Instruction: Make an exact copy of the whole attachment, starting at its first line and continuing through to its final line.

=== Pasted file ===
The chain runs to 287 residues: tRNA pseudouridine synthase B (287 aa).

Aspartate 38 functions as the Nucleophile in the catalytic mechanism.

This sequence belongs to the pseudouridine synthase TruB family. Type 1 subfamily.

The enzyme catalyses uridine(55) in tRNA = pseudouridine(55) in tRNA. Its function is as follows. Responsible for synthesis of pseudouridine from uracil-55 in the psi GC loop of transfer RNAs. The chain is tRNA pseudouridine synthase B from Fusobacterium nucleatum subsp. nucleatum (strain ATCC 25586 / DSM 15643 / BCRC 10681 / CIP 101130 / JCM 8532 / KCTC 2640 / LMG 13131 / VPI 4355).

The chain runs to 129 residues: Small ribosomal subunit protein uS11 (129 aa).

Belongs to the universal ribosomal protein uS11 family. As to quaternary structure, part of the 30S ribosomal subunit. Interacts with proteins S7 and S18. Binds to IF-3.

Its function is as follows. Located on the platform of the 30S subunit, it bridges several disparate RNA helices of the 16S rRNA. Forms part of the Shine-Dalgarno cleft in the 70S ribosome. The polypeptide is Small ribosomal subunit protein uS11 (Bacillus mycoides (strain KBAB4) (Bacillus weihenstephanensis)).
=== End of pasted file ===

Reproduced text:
The chain runs to 287 residues: tRNA pseudouridine synthase B (287 aa).

Aspartate 38 functions as the Nucleophile in the catalytic mechanism.

This sequence belongs to the pseudouridine synthase TruB family. Type 1 subfamily.

The enzyme catalyses uridine(55) in tRNA = pseudouridine(55) in tRNA. Its function is as follows. Responsible for synthesis of pseudouridine from uracil-55 in the psi GC loop of transfer RNAs. The chain is tRNA pseudouridine synthase B from Fusobacterium nucleatum subsp. nucleatum (strain ATCC 25586 / DSM 15643 / BCRC 10681 / CIP 101130 / JCM 8532 / KCTC 2640 / LMG 13131 / VPI 4355).

The chain runs to 129 residues: Small ribosomal subunit protein uS11 (129 aa).

Belongs to the universal ribosomal protein uS11 family. As to quaternary structure, part of the 30S ribosomal subunit. Interacts with proteins S7 and S18. Binds to IF-3.

Its function is as follows. Located on the platform of the 30S subunit, it bridges several disparate RNA helices of the 16S rRNA. Forms part of the Shine-Dalgarno cleft in the 70S ribosome. The polypeptide is Small ribosomal subunit protein uS11 (Bacillus mycoides (strain KBAB4) (Bacillus weihenstephanensis)).